Point Boro Mourns Ray Greuter; Long-Time Music Teacher Was 64
District says Memorial Middle School teacher, known for his modern and eclectic musical tastes, died Thursday
Point Pleasant Boro residents and school alumni are mourning the death of Raymond Greuter, the long-time music teacher in Memorial Middle School.
Greuter, who was 64 when he died Thursday, was known for his modern and eclectic musical tastes - as well as his easy-going manner - as he became a Point Boro school district mainstay for 38 years.
Dan Carver, director of the Memorial Middle School band, dedicated a song to Greuter during the school's band concert on Thursday night.
"All of us in the Point Pleasant Borough School District, especially Memorial Middle School, were deeply saddened by the news of Ray Greuter’s passing. He was well liked and respected by all those who knew him, and we have been profoundly touched by this tragedy," the district said in a statment.
Greuter, who was hired in 1970 and retired in 2008, was known for his love of Supertramp - particularly "The Logical Song," which he had students sing to, and practically memorize, during his classes inside the school's band room.
While other teachers would have kids listen to Beethoven, or have them square dance to country music, Greuter would play "Call Me" from Blondie, "Running On Empty" from Jackson Browne or even a little Devo for his grateful students.
"Ray always strived for excellence for himself and for his students. He was always excited about exploring new instructional methods related to music and the students," the district said.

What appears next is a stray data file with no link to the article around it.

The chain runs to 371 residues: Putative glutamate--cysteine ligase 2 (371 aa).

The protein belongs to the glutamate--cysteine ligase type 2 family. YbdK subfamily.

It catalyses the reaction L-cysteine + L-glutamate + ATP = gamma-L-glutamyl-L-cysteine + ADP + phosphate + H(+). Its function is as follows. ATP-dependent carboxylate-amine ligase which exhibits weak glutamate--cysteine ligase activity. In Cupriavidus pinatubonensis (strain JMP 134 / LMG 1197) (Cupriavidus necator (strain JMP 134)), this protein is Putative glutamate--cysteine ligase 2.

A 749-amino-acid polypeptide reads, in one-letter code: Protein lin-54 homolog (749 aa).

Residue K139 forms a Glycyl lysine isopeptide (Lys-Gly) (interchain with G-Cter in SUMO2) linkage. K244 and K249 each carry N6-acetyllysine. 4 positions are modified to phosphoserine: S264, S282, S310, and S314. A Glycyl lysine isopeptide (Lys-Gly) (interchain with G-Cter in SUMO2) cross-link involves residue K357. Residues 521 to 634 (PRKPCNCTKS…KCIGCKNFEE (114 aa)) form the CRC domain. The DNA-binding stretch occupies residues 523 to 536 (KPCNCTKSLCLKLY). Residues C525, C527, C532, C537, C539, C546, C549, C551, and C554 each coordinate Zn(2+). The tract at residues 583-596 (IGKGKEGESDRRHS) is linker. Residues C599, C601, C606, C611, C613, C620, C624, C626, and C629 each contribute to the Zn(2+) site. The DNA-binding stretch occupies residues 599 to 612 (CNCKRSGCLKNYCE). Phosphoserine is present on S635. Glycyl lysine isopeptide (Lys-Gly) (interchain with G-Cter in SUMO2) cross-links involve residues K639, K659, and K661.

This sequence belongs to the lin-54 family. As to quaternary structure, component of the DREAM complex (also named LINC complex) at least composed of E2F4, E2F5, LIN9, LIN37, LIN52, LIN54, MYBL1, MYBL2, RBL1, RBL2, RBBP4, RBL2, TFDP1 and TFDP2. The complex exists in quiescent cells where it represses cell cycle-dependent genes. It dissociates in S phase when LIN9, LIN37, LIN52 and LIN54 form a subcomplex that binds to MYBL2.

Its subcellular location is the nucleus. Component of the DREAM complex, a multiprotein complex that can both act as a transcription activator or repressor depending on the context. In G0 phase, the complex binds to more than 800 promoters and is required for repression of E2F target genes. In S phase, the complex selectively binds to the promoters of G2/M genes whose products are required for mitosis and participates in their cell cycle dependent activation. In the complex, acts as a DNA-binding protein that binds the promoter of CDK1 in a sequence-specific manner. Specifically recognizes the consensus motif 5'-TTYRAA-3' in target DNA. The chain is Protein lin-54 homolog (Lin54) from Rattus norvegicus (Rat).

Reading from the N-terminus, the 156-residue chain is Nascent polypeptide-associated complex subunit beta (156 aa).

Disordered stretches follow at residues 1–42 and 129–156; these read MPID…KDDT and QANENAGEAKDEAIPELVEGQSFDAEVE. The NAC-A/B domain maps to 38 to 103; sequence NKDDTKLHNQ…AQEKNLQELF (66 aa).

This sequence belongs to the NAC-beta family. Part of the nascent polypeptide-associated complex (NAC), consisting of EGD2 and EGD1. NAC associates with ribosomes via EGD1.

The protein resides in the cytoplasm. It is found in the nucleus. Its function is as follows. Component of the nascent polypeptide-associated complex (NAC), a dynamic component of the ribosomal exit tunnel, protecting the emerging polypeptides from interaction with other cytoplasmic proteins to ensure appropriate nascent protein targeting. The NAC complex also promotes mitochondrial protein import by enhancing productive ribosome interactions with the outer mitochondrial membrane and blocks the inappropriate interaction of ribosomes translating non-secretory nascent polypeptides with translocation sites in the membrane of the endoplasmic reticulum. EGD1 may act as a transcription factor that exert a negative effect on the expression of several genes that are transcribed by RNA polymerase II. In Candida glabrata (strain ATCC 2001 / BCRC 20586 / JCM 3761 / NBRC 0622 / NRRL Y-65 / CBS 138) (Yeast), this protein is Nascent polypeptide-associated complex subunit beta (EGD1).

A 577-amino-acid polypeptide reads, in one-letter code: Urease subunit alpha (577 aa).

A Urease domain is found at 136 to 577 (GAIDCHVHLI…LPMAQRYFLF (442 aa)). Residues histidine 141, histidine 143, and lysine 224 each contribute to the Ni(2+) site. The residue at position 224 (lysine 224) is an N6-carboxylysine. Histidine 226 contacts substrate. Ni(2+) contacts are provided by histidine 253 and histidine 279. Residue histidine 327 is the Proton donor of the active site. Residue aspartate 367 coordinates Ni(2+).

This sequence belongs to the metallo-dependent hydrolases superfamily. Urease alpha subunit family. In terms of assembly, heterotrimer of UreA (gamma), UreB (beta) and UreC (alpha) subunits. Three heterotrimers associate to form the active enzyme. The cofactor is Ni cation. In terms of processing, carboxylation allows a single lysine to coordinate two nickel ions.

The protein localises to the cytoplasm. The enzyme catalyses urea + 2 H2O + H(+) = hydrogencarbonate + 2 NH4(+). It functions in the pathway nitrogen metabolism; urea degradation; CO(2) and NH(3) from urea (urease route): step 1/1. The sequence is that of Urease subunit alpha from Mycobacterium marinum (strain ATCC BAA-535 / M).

He was known for engaging students who otherwise didn't want to be engaged. If they were wearing a concert shirt, he likely knew the band - and maybe even went to the show.
"Hey, I like the Dead," he once said to a student wearing a Grateful Dead shirt. The two then hit it off, spending a little bit of time at the beginning of each class period talking about the Grateful Dead.
"We can take some solace in the good and lasting work that Ray did in his too-brief lifetime. The results of his outstanding teaching and his beneficial influence on students will live on," the district said.
"His students, in a very real sense, are monuments to Ray’s life and dreams. If ever there was a life fully lived, one filled with lasting achievement, it was Raymond’s."
There are no known plans for a funeral, according to school officials. His last residence was believed to be Brick.